At that time, a recruitment campaign was launched that specifically targeted women and shows the conflict that arises with the attempt to integrate women into the battlefield without challenging assumptions of gender: The job description has to be “normalized” and “civilized” so that women can take it on. The image seemingly aims to show the variety of career choices for women in the Bundeswehr, from civilian assistant to specialized combatant. By displaying it as one of many jobs, being a combatant is normalized – even for women. The job is flexible, it does not have any special requirements and is as “clean” as the women and her surroundings. Following public criticism because of its sexist nature (e.g. Spiegel Online 2014), the Bundeswehr issued a statement explaining the campaign was designed by female soldiers. The intended messages were “every female soldier is a woman first”. The head of the MoD HR department is quoted: “Women have special qualities and strengths that we, the Bundeswehr, want to profit from more” (Bundeswehr 2013; Reimann 2014). The campaign has no reference to the specific work of a soldier or the concepts of combat but suggests what a “real” woman should look like (pretty!), implying that women’s “special qualities” are of a different kind. Although the campaign portrays becoming a combatant as an accessible option, it characterizes women as interested in a career that fits the “feminine” lifestyle, negating what the job of a soldier or even a combatant entail. Although at that point the Bundeswehr tried to acknowledge the reality of female soldiers and their work, it is striking how inherently non-disrupted traditional gender stereotypes were at the time of this campaign.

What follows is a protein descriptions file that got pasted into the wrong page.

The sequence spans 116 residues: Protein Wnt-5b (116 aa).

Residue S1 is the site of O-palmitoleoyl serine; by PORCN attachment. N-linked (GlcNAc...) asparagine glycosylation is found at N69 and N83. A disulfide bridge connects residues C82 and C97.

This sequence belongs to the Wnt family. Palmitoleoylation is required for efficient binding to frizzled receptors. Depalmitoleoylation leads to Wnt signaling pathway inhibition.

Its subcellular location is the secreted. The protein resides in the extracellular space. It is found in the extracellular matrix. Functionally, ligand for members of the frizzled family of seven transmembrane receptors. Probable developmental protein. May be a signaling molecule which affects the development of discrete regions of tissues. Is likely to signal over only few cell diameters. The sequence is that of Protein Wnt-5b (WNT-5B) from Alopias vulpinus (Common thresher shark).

In 2015, the Bundeswehr launched a campaign focused on the unique features of soldiering instead of portraying it as a job like any other. They expanded their social media presence, allegedly opening up the “black box military,” with formats showing various military professions, their everyday work, exercises and missions abroad.